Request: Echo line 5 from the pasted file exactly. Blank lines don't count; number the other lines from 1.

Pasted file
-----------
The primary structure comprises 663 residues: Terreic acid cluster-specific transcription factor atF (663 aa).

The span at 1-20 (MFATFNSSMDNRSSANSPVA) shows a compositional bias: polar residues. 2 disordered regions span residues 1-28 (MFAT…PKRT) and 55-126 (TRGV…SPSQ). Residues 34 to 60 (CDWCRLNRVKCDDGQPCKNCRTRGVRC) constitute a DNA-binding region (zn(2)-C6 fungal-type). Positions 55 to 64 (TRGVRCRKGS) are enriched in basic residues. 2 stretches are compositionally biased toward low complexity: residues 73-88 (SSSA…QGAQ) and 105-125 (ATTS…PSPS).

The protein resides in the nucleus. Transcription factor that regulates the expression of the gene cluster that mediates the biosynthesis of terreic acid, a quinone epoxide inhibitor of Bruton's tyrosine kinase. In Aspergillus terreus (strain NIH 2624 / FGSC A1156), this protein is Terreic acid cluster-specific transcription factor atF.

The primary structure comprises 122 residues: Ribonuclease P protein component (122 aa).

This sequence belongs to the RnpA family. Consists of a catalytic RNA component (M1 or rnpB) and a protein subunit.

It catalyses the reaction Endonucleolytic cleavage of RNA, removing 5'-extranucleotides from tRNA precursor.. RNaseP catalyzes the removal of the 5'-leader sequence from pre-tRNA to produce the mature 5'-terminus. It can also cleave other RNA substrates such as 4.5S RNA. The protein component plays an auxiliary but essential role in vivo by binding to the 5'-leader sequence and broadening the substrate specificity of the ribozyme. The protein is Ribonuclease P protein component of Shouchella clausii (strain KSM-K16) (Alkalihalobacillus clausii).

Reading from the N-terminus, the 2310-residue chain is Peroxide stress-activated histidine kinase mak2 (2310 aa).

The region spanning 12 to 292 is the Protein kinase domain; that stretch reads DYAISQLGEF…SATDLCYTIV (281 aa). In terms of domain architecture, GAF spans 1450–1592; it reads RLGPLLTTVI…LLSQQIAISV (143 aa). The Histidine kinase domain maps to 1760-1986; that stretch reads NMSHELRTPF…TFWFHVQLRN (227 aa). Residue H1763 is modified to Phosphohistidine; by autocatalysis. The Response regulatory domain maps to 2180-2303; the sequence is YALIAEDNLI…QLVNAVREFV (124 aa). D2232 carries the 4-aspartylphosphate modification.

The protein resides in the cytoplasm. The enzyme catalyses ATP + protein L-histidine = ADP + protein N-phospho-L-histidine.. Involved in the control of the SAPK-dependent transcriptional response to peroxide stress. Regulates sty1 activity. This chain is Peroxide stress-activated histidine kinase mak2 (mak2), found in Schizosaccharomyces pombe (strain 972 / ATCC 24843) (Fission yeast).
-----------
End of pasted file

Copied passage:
This sequence belongs to the RnpA family. Consists of a catalytic RNA component (M1 or rnpB) and a protein subunit.